I’ve collect baseball, football and basketball cards for years but the ones that really chap my back side is something that I let get away.

Back while in college, I was part of a group that spent a lot of time playing AD&D. So when this card game called Magic the Gathering came out, we all bought several boxes of them. The original first issue stuff all had what is now called black border. It was an okay game and I had tons of cards, but I soon realized that it was a game that was dependent of constantly buying new released cards if you wanted to stay on top. This soured me as a poor college student with not a lot of expendable dough for games. So I lost interest and traded all my cards away to a buddy for his broken down old Honda motorcycle. Sadly it was probably not worth more than about 100 bucks but thats about what I had invested in cards so we were both happy.

35 years later, if I could go back and kick myself I sure would. Those original black border cards are worth a mint. Many of those cards range from 500-1000 dollars each last time I looked. It makes me sick to know I had many of these most valuable cards.

c’est la vie

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I became a card collecting fanatic in the 90’s. Took a while to kick that habit. I still look around some.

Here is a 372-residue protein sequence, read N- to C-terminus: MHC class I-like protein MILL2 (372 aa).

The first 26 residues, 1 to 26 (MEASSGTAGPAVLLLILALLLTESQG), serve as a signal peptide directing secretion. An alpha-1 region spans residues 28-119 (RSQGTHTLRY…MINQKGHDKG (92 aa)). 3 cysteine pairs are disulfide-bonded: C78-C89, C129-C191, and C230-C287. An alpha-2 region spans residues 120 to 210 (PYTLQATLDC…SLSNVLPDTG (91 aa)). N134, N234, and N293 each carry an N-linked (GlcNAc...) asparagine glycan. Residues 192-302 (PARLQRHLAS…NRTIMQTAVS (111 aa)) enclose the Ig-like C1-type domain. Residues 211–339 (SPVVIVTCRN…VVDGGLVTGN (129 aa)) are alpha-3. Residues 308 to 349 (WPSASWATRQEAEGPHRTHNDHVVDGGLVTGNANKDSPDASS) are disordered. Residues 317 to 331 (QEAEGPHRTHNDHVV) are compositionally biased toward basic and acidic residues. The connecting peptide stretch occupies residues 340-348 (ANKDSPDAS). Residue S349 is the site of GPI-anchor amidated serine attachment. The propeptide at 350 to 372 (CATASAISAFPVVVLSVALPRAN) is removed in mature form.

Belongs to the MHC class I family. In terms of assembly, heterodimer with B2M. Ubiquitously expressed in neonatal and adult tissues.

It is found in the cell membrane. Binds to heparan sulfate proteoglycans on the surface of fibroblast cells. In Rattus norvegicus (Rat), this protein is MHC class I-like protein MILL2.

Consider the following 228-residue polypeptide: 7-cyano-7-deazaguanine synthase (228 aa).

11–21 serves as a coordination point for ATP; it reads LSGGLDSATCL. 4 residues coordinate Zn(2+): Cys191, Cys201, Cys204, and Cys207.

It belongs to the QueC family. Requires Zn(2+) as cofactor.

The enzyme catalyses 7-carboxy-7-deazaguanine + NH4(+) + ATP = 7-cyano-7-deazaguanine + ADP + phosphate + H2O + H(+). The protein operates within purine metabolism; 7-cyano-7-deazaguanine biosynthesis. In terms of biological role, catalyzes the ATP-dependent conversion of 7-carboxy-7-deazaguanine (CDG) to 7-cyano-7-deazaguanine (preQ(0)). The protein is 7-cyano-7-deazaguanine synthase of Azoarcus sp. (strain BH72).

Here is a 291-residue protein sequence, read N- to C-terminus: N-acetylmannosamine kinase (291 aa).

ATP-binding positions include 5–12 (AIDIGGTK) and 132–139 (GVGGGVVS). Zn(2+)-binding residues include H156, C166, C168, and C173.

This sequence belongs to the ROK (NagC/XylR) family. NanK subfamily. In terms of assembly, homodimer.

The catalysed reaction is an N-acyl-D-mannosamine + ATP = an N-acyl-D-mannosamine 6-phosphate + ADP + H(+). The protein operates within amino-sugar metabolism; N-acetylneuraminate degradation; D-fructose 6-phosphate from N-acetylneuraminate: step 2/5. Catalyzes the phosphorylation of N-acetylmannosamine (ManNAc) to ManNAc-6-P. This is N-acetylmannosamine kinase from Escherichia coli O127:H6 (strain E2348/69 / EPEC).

Jeremy is right, condition is everything.
What one may think is a card in excellent condition can be downgraded quickly when taken to an expert. You have to be careful about so called experts as well though. Some are crooked and crafty.

Pays off to put a brand new card you like or think may be a collectible later (especially any rookie card) in proper sealed packaging immediately.

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If I had a time machine, all I would need to get rich is the previous day’s newspaper and some old currency.

I gave my wife an “I Love You Card” a few years ago. She told me to go fork off. Dang.

I tried to sell it on Ebay. Only person who would buy is some dude in Estonia. He only had Euros though.

This sucks as bad as TTech’s loss to Kansas in 2OT.


Thats like back in 94, I knew a couple of the players on the basketball team. I gave Dillard a ball and he got it autographed with all the players and Nolan. Within just a year or 2 I saw them selling for around a 1000 bucks, but there was no way in hell I was gonna part with it. I still have it now in a glass case sitting with a piece of the championship net, a sighed championship jersey, and a whole host of other Razorback stuff. I think the value of the ball now is only probably around 100 bucks… Seems the things I valued and kept went down and the things I did not value and got rid of increased in value. Go figure.

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I’ve been meaning to tell you my Martin Terry story, Pavlov. My freshman year of college, my grandma took me to Montgomery Ward to buy furniture for my apartment. Martin Terry sold us the black leather coach that I still have in my office. Great dude!